The Curious Incident of the Dog in the Night-Time by Mark Haddon
My rating: 4 of 5 stars
What a different book. The narrator, Christopher, is a fifteen year old special needs kid who is a math whiz, but who has a lot of difficulty understanding other people, and dealing with them. When he discovers his neighbor's standard poodle dead in the yard, he decides that he will do detective work and discover who the killer was.
I knew this book would be offbeat--and that I would probably love it--when it started off with chapter 2. The book turns out to be one that Christopher is writing about his investigation, and he numbers his chapters with all prime numbers. His narrative wobbles from trying to find out who killed Wellington the dog, to all sorts of random subjects such as life in outer space, or lists of things that interest him. Sometimes his skewed observations are weirdly on target, seeing everything as he does from a very unusual perspective.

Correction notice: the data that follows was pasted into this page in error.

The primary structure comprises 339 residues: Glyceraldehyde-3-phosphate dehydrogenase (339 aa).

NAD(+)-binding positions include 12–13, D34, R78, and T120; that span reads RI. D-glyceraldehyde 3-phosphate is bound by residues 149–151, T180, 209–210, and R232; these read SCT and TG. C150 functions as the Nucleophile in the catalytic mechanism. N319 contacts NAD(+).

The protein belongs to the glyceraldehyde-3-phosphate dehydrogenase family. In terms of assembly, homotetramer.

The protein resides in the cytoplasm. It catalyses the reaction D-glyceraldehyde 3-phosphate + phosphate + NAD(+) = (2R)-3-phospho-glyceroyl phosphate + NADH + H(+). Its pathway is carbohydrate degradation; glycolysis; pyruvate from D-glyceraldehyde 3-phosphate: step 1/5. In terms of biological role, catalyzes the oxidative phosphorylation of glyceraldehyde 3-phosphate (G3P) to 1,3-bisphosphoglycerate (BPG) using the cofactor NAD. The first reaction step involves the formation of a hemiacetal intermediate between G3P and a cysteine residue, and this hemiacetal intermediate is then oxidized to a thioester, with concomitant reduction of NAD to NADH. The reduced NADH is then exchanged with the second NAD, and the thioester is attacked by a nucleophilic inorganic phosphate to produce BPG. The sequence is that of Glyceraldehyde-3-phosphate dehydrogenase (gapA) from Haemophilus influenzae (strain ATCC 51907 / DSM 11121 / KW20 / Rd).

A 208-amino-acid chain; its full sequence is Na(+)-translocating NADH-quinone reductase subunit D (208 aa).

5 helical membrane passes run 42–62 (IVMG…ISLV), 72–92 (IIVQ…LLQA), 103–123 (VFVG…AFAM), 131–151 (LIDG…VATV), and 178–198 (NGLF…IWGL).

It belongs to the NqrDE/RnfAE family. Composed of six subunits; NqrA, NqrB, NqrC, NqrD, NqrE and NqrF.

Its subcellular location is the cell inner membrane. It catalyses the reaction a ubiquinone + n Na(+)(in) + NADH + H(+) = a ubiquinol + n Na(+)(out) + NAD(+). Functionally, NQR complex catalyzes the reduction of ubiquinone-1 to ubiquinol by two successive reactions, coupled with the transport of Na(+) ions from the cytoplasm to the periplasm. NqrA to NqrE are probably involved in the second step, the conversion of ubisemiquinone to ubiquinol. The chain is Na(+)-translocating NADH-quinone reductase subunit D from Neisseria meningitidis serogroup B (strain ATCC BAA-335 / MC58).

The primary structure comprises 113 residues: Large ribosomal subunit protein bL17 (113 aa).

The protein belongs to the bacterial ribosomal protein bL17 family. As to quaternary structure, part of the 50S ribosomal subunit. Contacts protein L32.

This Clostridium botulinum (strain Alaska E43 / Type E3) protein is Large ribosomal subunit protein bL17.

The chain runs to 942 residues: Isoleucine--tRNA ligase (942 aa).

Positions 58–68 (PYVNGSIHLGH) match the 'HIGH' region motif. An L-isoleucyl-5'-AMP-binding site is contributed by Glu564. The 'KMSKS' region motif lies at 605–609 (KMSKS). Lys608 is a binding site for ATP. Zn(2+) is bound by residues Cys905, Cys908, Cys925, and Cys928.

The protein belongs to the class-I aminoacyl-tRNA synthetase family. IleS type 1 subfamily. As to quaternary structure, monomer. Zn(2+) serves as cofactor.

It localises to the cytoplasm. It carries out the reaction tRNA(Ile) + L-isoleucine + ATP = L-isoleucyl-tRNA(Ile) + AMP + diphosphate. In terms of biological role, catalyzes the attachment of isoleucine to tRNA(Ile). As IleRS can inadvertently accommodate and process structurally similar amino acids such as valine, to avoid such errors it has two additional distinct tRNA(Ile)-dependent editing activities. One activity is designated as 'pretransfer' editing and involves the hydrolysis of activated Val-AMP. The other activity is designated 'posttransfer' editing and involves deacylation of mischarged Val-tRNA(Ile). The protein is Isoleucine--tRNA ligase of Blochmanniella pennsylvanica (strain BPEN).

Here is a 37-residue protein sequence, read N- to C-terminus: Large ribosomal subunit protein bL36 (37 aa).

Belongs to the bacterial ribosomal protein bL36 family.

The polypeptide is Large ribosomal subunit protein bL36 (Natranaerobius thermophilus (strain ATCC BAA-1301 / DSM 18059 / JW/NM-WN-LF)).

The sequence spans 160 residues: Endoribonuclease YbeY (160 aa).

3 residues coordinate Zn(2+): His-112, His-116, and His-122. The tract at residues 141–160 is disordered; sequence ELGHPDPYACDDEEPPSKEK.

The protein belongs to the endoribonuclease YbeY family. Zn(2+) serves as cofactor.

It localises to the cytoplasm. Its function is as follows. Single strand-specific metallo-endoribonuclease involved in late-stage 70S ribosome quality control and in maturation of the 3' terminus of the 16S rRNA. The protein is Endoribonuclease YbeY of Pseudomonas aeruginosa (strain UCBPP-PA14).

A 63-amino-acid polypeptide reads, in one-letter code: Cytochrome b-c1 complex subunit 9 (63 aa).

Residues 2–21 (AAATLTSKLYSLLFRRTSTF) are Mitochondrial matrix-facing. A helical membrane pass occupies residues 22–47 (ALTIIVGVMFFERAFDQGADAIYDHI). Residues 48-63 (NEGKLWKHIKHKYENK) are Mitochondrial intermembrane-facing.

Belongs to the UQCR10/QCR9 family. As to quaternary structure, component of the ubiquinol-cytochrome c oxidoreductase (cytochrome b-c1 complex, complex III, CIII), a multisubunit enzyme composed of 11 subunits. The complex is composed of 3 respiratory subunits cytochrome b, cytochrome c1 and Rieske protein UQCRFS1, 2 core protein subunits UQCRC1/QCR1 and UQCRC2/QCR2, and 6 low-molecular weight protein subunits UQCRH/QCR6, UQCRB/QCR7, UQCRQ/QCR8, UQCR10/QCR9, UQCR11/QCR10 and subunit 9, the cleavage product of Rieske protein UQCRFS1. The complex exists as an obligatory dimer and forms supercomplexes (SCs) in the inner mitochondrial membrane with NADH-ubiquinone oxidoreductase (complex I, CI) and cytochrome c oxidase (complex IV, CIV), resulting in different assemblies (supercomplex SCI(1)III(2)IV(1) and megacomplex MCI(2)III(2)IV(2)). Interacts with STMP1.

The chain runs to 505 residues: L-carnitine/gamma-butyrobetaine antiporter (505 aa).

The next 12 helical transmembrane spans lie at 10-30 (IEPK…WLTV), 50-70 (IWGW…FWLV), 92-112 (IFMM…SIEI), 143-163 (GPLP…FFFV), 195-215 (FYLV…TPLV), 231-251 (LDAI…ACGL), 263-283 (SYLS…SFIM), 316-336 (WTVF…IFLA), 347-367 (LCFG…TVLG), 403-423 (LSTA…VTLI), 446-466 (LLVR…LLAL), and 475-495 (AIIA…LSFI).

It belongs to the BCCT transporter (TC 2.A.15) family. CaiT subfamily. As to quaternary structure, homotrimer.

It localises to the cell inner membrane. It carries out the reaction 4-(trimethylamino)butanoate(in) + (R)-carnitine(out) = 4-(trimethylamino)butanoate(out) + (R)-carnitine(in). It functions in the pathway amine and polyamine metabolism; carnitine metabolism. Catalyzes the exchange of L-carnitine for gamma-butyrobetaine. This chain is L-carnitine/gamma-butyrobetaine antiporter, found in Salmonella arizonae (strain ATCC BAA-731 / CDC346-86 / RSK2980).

Christopher is hampered a great deal by his inability to filter out unnecessary information. If he sees cows in a field, he knows how many there were, what colors they were, and can recreate the spot pattern on a particular cow by drawing it. Unfortunately, this overload of information often causes Christopher to become overwhelmed, and then he can barely cope.
One thing I should probably mention is that to my American mind, the Britspeak was hard to follow sometimes. Yards are gardens, cookies are biscuits, tea is a meal, and so forth.
It's a quick read, and certainly a unique and entertaining one. For a novel about a boy who doesn't really understand humanity very well, this book has a great deal of it. Recommended.
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